Racial minorities have a fraught history of inclusion in unethical clinical trials in the United States, and covid-19 has the potential to further complicate the story. One example of exploitation of minorities in clinical trials was the Tuskegee Syphilis experiments, during which Black men were used as subjects to study the natural course of syphilis, despite readily available penicillin. Meanwhile, contemporary examples of racial injustice in clinical trials include underrepresentation of Black and other minorities. This is where covid-19 is relevant. Despite a disproportionately high covid-19 disease burden amongst the Black, Latinx and Native American populations, these groups are disproportionately underrepresented in ongoing drug trials. This ultimately asks: will such treatments be generalizable and effective across all populations if studies aren't performed in a population representative of the U.S. as a whole?
In a perspective piece published in the New England Journal of Medicine, this continued lack of minority representation in clinical trials is highlighted. In the Adaptive Covid-19 Treatment Trial (ACTT-1), which enrolled 1063 patients, Black, Latinx and Native Americans accounted for only 20 percent, 23 percent, and 0.7 percent of the patients in this study, respectively. Meanwhile, only 11 percent of 397 patients in the Gilead funded Remdesivir study were Black. The crux of the disparity lies in the fact that these studies were conducted in areas where covid-19 related deaths affected these groups at a disproportionately high rate, and their inclusion in these trials was "substantially underrepresented" according to the article. The authors suggest the lack of diversity in these clinical trials is multifactorial and includes an understandable history of mistrust of the medical community from the perspective of minority communities, as well as the financial cost associated with participating in clinical trials. These problems are further compounded by poor health literacy and language barriers. An additional factor is a lack of diversity amongst the principal investigators. It should also be noted that Remdesivir's "compassionate use" program provided no racial or ethnic data for the 53 patients treated, so no conclusions could be drawn from that subset of patients.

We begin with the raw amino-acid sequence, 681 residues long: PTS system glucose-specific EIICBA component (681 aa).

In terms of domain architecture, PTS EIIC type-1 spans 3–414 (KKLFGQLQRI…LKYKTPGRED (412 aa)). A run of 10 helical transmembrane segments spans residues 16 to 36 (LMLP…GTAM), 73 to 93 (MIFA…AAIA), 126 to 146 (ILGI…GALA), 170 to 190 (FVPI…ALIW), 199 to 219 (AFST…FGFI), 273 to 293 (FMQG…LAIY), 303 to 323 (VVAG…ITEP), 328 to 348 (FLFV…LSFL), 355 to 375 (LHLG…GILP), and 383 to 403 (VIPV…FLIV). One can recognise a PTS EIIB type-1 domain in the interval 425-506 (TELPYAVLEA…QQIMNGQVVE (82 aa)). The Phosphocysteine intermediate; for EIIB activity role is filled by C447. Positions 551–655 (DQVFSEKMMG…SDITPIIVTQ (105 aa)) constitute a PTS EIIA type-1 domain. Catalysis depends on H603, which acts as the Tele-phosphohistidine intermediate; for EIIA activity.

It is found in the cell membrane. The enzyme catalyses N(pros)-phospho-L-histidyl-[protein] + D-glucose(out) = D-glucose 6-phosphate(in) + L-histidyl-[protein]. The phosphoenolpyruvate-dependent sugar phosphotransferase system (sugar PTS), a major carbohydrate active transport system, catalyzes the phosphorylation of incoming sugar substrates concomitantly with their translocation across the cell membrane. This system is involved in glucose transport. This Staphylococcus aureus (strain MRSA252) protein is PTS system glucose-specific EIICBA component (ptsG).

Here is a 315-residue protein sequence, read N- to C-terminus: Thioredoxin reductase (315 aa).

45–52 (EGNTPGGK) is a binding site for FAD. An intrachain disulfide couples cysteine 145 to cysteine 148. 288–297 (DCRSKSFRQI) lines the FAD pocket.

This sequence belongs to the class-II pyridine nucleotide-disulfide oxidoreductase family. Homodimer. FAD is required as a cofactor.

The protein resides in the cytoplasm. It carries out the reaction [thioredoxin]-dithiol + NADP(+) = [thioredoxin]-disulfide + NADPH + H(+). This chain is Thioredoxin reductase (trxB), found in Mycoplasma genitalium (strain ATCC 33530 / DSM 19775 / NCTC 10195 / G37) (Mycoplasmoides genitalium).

Nevertheless, National Institutes of Health (NIH) policy and federal laws mandate the inclusion of racial minorities in NIH funded clinical trials, as well as transparency of racial and ethnic data in phase 3 clinical trials. And yet the Remdesivir studies failed to have adequate representation or even report proper data. While the ACTT-1 did include demographics for patients enrolled, it still failed to provide outcome data linked to gender, race and ethnicity.
When diverse populations are not adequately represented, it is difficult to extrapolate data to the general population. The authors of this article advocate for prioritizing "inclusion of patient populations that reflect the demographics of the ongoing pandemic." Further, they emphasize the importance of increasing funding for scientists belonging to underrepresented ethnic groups and standardizing the reporting of race and ethnicity data. The authors firmly believe that regulatory agencies, medical journals, funders and peer reviewers have the obligation to ensure that clinical trials meet the standards set in place, not only by federal law but also with respect to NIH policy. Future proposals and manuscripts must be able to account for the demographics of their subjects and commit to reporting more nuanced data. NEJM